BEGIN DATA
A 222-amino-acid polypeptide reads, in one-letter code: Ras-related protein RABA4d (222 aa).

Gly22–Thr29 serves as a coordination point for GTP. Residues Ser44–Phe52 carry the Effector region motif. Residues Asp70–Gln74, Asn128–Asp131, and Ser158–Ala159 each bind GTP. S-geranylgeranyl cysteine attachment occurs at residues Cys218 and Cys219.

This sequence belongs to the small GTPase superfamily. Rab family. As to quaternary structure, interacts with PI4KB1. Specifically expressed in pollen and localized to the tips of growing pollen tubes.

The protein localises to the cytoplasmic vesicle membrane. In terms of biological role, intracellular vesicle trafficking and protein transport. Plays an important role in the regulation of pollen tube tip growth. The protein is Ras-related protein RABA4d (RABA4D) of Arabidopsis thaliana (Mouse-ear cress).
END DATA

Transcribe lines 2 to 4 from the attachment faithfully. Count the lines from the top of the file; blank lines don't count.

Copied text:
Gly22–Thr29 serves as a coordination point for GTP. Residues Ser44–Phe52 carry the Effector region motif. Residues Asp70–Gln74, Asn128–Asp131, and Ser158–Ala159 each bind GTP. S-geranylgeranyl cysteine attachment occurs at residues Cys218 and Cys219.

This sequence belongs to the small GTPase superfamily. Rab family. As to quaternary structure, interacts with PI4KB1. Specifically expressed in pollen and localized to the tips of growing pollen tubes.

The protein localises to the cytoplasmic vesicle membrane. In terms of biological role, intracellular vesicle trafficking and protein transport. Plays an important role in the regulation of pollen tube tip growth. The protein is Ras-related protein RABA4d (RABA4D) of Arabidopsis thaliana (Mouse-ear cress).